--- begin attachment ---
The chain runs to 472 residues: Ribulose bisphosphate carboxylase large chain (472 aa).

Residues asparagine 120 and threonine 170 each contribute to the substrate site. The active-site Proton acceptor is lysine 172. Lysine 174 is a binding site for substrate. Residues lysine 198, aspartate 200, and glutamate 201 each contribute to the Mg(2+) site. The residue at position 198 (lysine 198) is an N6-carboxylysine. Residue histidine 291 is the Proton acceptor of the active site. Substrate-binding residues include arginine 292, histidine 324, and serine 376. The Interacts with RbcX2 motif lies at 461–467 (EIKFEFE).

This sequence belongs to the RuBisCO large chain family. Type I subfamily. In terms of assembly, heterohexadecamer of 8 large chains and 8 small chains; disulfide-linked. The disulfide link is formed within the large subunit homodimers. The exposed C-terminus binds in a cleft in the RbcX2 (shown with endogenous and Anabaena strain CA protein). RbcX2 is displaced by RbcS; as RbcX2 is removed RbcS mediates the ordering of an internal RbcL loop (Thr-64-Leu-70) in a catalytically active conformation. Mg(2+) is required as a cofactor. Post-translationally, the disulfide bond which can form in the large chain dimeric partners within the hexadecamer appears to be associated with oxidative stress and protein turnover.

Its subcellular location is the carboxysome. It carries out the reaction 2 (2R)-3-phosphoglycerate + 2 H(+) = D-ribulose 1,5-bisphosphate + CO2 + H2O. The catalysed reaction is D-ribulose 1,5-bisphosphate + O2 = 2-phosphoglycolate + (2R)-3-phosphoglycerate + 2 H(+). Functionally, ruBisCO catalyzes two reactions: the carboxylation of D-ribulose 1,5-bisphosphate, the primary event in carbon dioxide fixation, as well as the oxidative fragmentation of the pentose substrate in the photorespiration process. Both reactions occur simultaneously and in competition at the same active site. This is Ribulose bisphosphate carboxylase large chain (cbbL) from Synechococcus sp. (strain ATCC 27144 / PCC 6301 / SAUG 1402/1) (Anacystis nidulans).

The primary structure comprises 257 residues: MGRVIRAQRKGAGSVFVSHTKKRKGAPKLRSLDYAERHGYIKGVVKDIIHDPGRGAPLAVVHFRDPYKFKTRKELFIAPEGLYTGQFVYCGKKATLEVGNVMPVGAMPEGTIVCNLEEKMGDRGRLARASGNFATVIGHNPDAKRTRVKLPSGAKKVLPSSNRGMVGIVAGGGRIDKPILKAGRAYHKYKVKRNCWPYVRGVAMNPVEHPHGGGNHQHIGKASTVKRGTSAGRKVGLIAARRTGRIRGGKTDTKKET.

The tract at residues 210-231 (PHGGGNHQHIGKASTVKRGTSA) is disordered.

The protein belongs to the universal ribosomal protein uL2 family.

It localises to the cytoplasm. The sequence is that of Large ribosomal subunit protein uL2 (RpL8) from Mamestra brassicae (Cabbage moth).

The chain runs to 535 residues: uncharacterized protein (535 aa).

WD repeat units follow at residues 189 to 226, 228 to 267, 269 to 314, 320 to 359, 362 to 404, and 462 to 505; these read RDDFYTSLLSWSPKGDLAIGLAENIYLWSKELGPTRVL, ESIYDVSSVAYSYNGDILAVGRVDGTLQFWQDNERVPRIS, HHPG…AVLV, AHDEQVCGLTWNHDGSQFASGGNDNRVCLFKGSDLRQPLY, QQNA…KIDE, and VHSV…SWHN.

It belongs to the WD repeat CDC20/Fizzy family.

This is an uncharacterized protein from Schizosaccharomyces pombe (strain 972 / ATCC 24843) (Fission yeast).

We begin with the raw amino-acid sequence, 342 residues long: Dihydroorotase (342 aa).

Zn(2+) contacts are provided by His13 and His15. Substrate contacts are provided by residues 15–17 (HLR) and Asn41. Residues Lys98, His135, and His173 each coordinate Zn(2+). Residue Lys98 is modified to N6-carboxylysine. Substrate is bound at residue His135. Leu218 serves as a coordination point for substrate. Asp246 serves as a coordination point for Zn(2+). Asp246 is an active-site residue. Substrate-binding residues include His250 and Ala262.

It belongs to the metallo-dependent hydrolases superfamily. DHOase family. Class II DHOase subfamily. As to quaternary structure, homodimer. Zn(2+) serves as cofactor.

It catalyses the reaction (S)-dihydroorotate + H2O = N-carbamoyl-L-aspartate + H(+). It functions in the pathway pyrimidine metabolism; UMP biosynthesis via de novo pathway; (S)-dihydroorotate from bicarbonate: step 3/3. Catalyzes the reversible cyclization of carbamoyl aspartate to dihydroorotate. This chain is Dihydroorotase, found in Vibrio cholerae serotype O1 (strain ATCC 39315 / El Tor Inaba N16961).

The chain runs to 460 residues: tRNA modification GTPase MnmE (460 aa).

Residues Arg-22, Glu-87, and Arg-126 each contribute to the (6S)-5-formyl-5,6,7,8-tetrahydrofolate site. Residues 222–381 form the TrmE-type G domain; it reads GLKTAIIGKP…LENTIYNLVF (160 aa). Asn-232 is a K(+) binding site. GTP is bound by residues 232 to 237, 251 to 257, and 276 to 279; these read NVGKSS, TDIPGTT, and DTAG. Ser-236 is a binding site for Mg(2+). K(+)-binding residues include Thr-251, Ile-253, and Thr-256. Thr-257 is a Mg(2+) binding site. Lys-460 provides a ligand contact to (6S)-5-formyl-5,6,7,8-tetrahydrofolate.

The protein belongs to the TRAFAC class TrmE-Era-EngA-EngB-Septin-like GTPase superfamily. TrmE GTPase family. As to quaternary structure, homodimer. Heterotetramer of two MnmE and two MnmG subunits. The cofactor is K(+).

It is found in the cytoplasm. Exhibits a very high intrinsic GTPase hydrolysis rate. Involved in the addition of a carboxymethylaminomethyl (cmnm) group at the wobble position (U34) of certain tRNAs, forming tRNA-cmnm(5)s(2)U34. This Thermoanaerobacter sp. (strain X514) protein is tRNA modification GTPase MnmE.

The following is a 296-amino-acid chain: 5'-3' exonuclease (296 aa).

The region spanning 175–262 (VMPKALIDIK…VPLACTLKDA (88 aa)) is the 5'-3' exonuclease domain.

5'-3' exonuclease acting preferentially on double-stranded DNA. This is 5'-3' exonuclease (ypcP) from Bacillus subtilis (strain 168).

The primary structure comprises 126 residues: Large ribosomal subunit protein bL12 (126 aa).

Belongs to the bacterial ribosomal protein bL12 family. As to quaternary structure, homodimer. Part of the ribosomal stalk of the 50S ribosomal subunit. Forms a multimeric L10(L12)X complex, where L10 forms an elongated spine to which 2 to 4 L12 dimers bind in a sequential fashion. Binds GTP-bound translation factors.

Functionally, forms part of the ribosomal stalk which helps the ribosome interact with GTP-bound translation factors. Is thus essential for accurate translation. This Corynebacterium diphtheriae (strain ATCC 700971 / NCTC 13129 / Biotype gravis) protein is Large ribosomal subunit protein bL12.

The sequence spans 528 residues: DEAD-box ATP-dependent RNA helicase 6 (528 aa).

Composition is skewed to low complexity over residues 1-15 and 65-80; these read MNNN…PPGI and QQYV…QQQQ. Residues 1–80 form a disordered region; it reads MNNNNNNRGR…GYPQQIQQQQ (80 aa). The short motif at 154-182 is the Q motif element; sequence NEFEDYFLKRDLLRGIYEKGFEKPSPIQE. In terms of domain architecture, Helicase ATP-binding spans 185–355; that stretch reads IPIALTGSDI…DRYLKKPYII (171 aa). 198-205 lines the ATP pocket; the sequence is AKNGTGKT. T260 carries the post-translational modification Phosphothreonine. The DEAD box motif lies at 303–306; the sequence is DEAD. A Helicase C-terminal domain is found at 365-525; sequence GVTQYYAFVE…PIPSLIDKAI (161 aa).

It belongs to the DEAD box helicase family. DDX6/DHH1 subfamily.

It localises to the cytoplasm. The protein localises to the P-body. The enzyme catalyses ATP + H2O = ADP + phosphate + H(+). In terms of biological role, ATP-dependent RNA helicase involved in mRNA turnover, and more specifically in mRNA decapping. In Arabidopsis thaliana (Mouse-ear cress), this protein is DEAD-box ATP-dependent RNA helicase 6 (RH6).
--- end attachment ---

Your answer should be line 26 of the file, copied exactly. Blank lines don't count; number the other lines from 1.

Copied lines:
Functionally, forms part of the ribosomal stalk which helps the ribosome interact with GTP-bound translation factors. Is thus essential for accurate translation. This Corynebacterium diphtheriae (strain ATCC 700971 / NCTC 13129 / Biotype gravis) protein is Large ribosomal subunit protein bL12.